John Coltrane Quartet
Impulse!, 1964

Coming so close in the Coltrane chronology to A Love Supreme, the classic quartet's altogether beautiful Crescent, recorded just six months earlier, tends to get lost in the slipstream. But if the later album is the alpha and the omega of Coltrane's legacy, Crescent is still alpha-plus. The album consists of five new originals: "Crescent," "Wise One," "Bessie's Blues," "Lonnie's Lament" (which was sneak previewed on Afro Blue Impressions) and "The Drum Thing." Crescent is sometimes called a "mournful" album, which is strange. Certainly, there is a wistful quality to "Wise One" (which is dedicated to Coltrane's wife Naima), but it is not the dominant emotion, and while there is sadness in "Lonnie's Lament," the piece is played with such vigour as to come across more like a celebration of a life than a conventional lament. Ditto the up-tempo romp "Bessie's Blues." Indeed, lyricism and positivity are to the fore throughout the album. (A note on sleeve notes: On the inside cover of the classic quartet's first Impulse! studio album, 1962's Coltrane, Bob Thiele wrote that there was no detailed sleeve note because "true jazz lovers will understand the music [without such an explanation]." The sleeve norm during the LP era was to have a prominent critic mansplaining what was in the grooves, a practice which had the added benefit of functioning as legal payola. Leroi Jones, as Amiri Baraka was still known, wrote a meaningful note for January 1964's Live At Birdland, but most non-black critics were intensely hostile to Coltrane in the wake of 1962's Live At The Village Vanguard, rendering them unemployable. Down Beat's John Tynan spoke for many of his colleagues when he accused Coltrane of being "anti-jazz." By Crescent, however, in the face of widespread public acceptance of Coltrane, most of the naysayers had changed their tune and Thiele had reverted to the industry norm. The note was written by Nat Hentoff).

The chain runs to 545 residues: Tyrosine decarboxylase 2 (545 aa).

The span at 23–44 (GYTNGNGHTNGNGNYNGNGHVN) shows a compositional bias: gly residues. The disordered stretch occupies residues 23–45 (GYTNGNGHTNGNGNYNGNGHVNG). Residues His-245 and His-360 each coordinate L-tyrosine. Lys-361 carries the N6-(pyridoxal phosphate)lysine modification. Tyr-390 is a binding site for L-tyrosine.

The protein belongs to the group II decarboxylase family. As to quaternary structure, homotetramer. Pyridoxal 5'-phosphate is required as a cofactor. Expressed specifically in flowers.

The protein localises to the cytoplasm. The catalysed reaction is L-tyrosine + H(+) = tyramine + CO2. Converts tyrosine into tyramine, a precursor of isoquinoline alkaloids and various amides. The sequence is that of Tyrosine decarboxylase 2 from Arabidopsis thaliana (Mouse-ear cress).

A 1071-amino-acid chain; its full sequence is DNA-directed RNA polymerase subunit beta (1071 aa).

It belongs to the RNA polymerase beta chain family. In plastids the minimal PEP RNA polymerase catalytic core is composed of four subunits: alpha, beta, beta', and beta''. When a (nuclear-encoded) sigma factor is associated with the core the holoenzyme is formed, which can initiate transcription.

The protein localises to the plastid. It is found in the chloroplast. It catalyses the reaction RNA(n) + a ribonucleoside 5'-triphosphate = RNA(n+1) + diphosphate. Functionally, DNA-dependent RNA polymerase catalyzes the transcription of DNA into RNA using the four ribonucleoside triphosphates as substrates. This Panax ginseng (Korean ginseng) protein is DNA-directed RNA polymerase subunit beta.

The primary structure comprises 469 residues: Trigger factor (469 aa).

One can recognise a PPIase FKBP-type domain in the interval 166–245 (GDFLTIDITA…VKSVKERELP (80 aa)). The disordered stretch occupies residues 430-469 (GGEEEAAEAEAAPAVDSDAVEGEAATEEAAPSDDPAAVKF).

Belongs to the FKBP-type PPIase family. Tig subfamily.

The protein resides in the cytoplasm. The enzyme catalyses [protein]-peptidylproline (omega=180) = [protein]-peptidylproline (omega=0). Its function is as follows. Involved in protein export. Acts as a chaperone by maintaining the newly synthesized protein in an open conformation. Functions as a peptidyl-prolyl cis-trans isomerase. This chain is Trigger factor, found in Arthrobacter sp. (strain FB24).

John Coltrane
Impulse!, recorded 1965, released 1970